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The dynamics of Hawaiian speakerhood in the family

Christina Higgins EMAIL logo

Abstract

While the majority of studies on new speakers focuses on language use in educational and community contexts, the family is becoming an increasingly relevant site since new speakers are now incorporating their languages into their home life. This article reports on how people of Native Hawaiian ancestry express their speakerhood with regard to their use of ʻŌlelo Hawaiʻi, or the Hawaiian language, in the context of the family. It explores Hawaiians’ stances towards different ways of speaking Hawaiian with regard to authenticity, an issue which has been found to be central among new speakers of minority languages in other contexts. Drawing on interview data with six Hawaiians, this article investigates Hawaiian speakerhood by focusing on how the participants view linguistic authority and translanguaging in family settings. The article offers insights into the range of linguistic practices and sociolinguistic authenticities in families that may enhance continued language revitalization efforts.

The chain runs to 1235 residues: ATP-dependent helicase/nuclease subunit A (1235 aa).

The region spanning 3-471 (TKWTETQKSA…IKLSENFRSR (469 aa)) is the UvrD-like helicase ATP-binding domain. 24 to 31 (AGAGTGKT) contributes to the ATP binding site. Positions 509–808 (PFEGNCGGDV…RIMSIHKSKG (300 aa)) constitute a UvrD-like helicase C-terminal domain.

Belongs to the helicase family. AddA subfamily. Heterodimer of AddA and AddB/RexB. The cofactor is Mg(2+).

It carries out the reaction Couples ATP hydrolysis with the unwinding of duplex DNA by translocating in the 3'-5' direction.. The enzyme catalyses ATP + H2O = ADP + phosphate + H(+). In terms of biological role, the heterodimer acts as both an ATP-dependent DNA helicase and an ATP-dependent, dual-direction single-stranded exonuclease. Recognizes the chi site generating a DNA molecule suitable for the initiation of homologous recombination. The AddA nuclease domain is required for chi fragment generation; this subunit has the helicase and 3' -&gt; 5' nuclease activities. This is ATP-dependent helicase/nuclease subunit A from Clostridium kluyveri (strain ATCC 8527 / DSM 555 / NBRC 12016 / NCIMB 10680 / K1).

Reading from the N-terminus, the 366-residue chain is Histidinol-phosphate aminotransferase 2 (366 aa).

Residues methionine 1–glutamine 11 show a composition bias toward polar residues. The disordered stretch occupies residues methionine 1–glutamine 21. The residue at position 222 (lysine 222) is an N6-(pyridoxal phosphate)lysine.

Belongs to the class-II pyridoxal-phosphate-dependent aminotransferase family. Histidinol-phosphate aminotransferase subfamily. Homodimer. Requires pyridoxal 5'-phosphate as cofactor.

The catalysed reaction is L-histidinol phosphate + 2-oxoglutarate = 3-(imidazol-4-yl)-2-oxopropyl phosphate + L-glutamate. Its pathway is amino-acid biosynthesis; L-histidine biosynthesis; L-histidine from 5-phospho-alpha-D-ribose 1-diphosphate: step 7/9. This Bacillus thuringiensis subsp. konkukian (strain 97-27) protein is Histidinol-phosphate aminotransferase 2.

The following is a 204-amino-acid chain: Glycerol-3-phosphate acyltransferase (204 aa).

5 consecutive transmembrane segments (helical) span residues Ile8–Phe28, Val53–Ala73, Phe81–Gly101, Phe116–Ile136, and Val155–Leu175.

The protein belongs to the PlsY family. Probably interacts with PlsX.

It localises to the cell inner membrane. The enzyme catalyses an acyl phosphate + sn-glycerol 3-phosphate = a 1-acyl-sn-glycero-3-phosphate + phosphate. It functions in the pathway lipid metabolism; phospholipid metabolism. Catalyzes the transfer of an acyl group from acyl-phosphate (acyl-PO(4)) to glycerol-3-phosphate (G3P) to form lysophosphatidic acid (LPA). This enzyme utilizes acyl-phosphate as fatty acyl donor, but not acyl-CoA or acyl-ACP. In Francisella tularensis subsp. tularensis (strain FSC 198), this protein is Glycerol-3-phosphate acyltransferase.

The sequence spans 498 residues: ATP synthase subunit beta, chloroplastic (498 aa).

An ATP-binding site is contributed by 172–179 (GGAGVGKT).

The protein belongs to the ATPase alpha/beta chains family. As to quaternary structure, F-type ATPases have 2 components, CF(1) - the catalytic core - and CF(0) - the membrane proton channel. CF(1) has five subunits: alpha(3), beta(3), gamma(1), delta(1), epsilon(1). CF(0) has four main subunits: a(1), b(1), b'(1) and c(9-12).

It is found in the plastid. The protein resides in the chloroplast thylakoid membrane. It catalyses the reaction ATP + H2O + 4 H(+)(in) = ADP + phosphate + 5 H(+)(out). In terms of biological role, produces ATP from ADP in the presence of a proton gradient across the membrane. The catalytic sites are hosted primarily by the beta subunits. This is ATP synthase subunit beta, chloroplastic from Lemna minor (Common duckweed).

Appendix: Transcription conventions

-cut-off
=latched speech
textemphasis
“text”reported speech
[…]transcription edited for length
?sentence-final rising intonation
I:interviewer
((text))paralinguistic and non-verbal actions

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Published Online: 2019-01-17
Published in Print: 2019-01-26

© 2019 Walter de Gruyter GmbH, Berlin/Boston

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